Australian Gothic: from Hanging Rock to Nick Cave and Kylie, this genre explores our dark side

The Conversation Gothic imageThe ‘gothic’ genre was once thought to be inapplicable to Australia. But there is a strong gothic tradition in Australian literature and film, seen in examples like Picnic at Hanging Rock. IMDB

Emma Doolan, Southern Cross University

In the popular imagination, the term “Gothic” evokes images of grim, crumbling castles, wild moors, jagged mountain peaks, and coffins creaking open in labyrinthine underground crypts.

Populating this Gothic terrain are bloodsucking (or, more recently, sparkling) vampires, howling werewolves, ghostly apparitions, black-browed villains, and virginal maidens (usually with great hair) fleeing persecution and imprisonment.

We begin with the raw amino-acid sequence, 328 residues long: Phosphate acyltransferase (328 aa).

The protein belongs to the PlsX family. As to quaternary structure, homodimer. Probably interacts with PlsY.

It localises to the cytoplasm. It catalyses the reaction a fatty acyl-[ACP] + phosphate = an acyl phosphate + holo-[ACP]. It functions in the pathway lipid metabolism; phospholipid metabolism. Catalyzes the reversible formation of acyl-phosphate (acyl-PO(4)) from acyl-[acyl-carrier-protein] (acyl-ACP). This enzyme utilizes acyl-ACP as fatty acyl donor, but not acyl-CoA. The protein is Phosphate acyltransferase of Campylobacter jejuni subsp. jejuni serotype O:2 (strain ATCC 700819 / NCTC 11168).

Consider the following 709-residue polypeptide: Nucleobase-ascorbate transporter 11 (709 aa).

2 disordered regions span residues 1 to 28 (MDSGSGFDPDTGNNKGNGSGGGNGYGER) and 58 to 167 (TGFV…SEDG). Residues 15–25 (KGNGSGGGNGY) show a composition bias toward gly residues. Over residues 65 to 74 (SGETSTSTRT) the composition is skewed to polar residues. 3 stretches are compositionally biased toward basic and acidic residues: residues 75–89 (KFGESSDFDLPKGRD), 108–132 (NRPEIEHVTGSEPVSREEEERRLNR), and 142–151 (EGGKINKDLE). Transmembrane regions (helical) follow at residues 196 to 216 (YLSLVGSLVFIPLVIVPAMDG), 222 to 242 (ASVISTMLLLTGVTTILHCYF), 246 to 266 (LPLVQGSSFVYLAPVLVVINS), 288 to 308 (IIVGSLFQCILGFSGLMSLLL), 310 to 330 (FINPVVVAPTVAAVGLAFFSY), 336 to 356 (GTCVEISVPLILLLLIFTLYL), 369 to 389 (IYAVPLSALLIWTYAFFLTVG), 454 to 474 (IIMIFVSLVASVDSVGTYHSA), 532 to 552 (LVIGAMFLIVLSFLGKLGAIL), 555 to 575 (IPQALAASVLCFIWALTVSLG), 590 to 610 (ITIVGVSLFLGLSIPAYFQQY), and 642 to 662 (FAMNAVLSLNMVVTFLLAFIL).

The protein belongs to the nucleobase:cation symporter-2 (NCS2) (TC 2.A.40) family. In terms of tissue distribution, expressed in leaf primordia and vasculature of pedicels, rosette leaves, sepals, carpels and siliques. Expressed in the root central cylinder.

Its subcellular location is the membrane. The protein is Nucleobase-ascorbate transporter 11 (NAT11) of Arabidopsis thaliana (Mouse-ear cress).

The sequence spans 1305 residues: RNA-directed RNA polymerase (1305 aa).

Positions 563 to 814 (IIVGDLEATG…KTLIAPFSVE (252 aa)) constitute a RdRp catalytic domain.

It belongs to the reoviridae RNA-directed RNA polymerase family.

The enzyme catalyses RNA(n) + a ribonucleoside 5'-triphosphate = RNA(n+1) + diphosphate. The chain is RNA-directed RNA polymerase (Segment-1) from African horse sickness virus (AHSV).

Gothic novels, films, and other texts explore the terrors of the unseen, or the half-seen – the repressed matter that threatens to return. Its plots turn on uncertainty and anxiety, sexual danger and desire, inheritance and usurpation, and boundaries and their transgression.

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